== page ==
From out of the mouth of me, I grab at thee

(Nodo kara te ga deru; “A hand comes from the throat”)


To want something very, very much; so much that you can hardly stand it. This imaginative metaphor compares desire to physical appetite, and pictures a hunger so powerful that a grasping hand comes out of the person’s throat to seize its object and pull it back. You know, like that weird second mouth inside the alien’s mouth in Alien. Except a hand, not a mouth. Um.

"I wants to play too!"

Look at that face! Doesn’t it just scream “want” to you?

…Long story short, this kotowaza expresses an almost-overwhelming want.


(nodo) is “throat” and から (kara) is a particle roughly equivalent to the English “from,” meaning the first two words of the phrase actually mark the location of the action. The actual subject of the sentence comes next: (te, “hand”), followed by the subject-marker particle (ga) and then the verb 出る (deru, “to come out”).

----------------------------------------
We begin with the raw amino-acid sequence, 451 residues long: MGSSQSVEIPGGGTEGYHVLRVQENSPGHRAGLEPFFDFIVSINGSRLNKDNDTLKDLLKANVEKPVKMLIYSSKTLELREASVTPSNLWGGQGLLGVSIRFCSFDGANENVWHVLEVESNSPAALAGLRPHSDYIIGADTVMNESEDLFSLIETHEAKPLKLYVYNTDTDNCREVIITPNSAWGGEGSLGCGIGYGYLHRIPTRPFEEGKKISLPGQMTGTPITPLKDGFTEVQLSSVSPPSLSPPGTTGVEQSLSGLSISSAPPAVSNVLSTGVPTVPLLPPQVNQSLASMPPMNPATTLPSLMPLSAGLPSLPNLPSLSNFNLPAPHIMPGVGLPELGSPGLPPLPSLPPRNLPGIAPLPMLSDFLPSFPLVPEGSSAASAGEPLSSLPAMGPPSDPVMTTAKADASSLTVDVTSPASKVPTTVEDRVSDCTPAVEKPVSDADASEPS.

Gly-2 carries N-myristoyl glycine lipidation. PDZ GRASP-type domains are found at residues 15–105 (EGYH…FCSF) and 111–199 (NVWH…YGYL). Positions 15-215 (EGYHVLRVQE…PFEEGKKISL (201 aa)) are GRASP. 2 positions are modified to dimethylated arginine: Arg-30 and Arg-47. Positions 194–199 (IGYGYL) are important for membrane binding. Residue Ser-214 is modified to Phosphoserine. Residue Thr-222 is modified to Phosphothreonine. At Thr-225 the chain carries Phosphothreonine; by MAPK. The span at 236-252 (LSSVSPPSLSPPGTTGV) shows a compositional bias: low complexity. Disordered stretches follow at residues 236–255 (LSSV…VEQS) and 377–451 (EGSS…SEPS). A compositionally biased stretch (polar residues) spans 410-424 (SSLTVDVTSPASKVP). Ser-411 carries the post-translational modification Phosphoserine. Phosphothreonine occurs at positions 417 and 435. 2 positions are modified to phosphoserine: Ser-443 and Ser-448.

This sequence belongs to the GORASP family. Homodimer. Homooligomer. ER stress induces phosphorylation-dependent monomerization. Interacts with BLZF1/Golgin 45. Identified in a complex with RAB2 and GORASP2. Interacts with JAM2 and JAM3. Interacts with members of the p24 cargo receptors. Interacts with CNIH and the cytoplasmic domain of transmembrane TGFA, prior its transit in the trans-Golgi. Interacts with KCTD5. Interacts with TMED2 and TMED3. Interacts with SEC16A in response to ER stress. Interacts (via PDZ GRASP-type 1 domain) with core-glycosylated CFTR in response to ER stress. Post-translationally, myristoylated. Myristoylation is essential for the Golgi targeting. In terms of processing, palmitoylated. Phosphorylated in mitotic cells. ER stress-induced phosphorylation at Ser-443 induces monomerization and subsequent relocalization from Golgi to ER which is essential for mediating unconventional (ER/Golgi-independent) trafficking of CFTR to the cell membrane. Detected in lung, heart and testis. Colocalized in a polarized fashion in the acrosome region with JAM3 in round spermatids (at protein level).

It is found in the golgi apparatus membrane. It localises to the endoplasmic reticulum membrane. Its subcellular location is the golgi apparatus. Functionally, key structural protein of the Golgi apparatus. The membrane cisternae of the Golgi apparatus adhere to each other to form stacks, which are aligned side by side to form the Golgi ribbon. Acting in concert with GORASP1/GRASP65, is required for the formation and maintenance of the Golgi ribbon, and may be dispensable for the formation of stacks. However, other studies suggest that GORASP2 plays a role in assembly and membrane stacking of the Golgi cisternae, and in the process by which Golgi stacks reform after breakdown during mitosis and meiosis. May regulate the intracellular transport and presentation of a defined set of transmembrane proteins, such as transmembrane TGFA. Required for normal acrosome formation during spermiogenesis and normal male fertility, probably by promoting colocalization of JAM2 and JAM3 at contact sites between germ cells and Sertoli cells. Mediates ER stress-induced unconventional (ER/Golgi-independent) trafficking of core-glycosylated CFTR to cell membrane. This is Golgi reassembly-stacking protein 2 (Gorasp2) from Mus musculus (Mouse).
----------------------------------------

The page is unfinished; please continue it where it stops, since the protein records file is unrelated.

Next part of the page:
Although the expression can technically function as a complete stand-alone sentence, it will generally be part of a longer one, followed by terms like ように (you ni, “as if”) or ほど (hodo, “to the degree/extent”). のど can also be written with the kanji , although this is rarer – an alternate character that was only recently reintroduced to the standard set.

Example sentence:


(“Sono geemu wo nodo kara te ga deru hodo hoshii kara, baito de kaseganakya.”)

[“I want that game more than I can bear, so I have to get a part-time job and make some money.”]

About Confanity

I love the written word more than anything else I've had the chance to work with. I'm back in the States from Japan for grad school, but still studying Japanese with the hope of becoming a translator -- or writer, or even teacher -- as long as it's something language-related.
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1 Response to From out of the mouth of me, I grab at thee

  1. Jim Suel says:

    Love it! Great presentation

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